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Lady tonsured for last rites insistence

Basanti Mishra at her Ichak home on Sunday. Picture by Vishvendu Jaipuriar

Hazaribagh, June 24: Basanti Mishra fought for the right to exercise her choice when death visited upon the family earlier this month: she performed the last rites of her husband who succumbed to sunstroke.

In life nine days on, the 38-year-old lady was not given a choice: she was tonsured last night in the presence of community elders.

“I had no choice,” Basanti told The Telegraph. “Maine wahi kiya jo mujhse kaha gaya. Virodh karke kahan jayenge. Ab to pati bhi nahi hai aur rehna isi samaj mei hai (I did what I was told to do. Where do I go after rebelling? My husband is gone and I have to live in this society),” she said.

The location of the events also resonates with significance: Basanti’s village falls in Ichak block in Jharkhand’s Hazaribagh, infamous in the 1990s for clocking India’s largest number of dowry deaths. The block is around 30km from the district headquarters.

The community elders in Daria village had insisted that the mundan was mandatory for anyone who performed the last rites. Widows were tonsured in the last century but it is seen as an inhuman symbol of ostracism now.

In Basanti’s case, many suspect that the tonsure was punishment meted out in the guise of a religious requirement because she performed a ritual that has been considered as a male prerogative.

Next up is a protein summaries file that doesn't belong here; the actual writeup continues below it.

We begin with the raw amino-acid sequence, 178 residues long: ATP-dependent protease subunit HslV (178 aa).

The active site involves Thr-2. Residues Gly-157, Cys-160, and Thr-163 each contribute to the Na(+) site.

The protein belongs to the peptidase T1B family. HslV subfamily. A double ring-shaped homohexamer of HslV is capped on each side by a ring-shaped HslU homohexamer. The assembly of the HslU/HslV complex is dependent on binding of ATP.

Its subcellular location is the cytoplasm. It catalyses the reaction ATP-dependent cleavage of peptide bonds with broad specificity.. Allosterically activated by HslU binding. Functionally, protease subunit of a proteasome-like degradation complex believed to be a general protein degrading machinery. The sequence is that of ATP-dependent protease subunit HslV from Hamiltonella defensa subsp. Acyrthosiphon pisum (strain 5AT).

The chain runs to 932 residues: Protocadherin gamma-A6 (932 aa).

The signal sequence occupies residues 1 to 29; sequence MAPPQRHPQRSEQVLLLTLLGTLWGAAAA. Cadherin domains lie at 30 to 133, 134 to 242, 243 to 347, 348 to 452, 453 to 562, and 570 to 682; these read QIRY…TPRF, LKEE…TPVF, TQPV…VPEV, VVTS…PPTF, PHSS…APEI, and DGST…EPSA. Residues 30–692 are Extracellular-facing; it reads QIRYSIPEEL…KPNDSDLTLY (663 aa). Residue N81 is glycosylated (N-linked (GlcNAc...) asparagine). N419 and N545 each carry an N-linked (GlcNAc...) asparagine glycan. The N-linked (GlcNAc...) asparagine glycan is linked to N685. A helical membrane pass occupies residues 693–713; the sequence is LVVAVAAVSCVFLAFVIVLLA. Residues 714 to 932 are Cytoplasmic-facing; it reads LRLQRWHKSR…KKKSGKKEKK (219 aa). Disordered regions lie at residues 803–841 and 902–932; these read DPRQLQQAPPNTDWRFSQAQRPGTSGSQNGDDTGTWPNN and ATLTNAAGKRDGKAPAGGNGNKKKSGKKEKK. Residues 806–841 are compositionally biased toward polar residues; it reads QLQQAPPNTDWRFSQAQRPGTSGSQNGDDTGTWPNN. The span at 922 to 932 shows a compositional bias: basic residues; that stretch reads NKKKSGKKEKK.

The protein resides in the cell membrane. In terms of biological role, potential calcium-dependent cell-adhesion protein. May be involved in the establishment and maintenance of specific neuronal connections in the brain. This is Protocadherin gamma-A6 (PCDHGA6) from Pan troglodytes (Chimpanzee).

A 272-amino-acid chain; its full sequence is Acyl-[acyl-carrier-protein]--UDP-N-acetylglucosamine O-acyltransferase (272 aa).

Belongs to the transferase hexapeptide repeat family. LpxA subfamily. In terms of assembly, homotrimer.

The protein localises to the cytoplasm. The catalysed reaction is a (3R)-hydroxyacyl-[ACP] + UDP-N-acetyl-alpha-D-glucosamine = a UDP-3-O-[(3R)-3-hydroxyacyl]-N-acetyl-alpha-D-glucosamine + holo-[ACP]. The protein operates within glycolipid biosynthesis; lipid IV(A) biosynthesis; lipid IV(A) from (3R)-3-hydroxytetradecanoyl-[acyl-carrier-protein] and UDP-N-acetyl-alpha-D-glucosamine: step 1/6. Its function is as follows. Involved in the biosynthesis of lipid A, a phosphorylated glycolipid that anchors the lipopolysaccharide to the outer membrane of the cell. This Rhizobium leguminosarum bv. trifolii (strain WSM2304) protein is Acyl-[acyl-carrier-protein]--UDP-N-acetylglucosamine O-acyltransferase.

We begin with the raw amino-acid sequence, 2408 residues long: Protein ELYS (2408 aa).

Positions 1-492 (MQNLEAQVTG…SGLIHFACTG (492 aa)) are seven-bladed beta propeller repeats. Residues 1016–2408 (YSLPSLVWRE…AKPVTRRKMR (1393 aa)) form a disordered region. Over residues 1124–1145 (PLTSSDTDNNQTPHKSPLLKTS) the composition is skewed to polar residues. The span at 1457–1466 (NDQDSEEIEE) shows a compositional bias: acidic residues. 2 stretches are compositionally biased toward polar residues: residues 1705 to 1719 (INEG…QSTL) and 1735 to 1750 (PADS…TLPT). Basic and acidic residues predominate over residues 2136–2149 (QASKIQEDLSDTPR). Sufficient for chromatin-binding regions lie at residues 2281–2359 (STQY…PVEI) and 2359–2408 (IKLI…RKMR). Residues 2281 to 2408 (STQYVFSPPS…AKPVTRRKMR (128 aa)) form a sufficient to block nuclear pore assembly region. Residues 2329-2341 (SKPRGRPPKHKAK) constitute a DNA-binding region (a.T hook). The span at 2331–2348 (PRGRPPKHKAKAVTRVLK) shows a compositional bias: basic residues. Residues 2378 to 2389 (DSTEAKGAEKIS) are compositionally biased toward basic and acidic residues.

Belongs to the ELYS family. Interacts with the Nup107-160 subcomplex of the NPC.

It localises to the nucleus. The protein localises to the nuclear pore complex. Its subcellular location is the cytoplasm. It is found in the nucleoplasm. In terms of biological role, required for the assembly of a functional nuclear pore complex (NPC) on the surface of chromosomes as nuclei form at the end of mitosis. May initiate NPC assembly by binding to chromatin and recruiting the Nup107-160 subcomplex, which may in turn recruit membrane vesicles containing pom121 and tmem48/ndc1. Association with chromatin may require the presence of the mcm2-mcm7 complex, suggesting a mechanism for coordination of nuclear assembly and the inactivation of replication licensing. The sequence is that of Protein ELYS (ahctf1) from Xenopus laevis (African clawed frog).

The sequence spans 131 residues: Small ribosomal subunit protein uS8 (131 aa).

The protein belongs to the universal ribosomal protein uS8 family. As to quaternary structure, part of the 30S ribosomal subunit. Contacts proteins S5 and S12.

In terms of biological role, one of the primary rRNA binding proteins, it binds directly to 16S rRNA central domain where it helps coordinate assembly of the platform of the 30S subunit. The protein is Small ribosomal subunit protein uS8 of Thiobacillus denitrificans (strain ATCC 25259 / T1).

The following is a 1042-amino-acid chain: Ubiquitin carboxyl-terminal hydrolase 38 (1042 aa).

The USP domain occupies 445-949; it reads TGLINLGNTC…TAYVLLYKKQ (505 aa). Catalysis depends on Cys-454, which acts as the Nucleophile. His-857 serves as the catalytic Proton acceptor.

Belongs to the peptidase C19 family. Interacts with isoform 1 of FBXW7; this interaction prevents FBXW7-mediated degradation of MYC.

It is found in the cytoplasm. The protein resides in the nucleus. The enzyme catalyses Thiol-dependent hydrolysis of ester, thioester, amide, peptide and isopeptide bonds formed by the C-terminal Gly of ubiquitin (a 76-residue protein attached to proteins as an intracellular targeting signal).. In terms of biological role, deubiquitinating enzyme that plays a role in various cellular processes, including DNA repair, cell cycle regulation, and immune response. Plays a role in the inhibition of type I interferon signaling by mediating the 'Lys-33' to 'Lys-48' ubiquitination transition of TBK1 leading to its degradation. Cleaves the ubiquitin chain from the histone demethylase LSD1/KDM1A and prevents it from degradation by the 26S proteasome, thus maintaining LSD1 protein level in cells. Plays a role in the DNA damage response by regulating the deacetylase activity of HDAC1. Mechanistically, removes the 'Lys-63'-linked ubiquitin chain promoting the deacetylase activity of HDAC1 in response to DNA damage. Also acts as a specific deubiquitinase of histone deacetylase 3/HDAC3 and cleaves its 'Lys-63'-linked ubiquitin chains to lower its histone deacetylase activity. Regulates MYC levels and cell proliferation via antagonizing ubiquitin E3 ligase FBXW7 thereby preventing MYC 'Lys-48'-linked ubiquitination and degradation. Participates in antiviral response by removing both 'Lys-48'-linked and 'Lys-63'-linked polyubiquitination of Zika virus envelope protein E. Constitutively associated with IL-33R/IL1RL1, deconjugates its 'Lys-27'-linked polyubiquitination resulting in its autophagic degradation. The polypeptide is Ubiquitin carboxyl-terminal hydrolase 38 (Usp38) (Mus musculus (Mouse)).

This is also the first reported instance in which a Brahmin woman has been tonsured in Jharkhand for performing the last rites. Upper caste women are usually spared such humiliation.

Several women in Daria who spoke to this correspondent said they were seething with anger but did not dare speak out. The refrain: “What happened to Basanti is wrong and degrading. But please don’t take my name.”

Basanti’s husband, a farmer and priest, died of sunstroke on June 15 while returning home after conducting a puja.

Basanti told the village elders that she would perform the agni sanskar, the Hindu funeral ritual usually associated with males though instances of women carrying it out are not unheard of. The lady said she was entitled to do so as the couple had no son. Basanti has a daughter aged five.

But some men reacted with derision. “They told me that it was against religious customs,” she said. The bereaved lady stuck to her stand and, on the afternoon of June 15, performed the agni sanskar.

Soon after the ritual, some community elders told Basanti to get herself tonsured. A section of influential villagers said that since Basanti had not tonsured at the time of the agni sanskar, she should do it on the dash karam (tenth day). Local priest Pandit Parmeshwar Mishra quoted from a book of tenets named Nirnay Sindhu and declared that anyone performing the rite should opt for the tonsure.

Basanti resisted for eight days but gave in on the ninth.

Since Basanti has said she would not file a complaint, Ichak police officers said their hands were tied.

The lone voice of protest in public has been that of Ichak block development officer Leena Priya. “This is open humiliation of a woman and not acceptable,” Priya said, adding that she would look into the matter.


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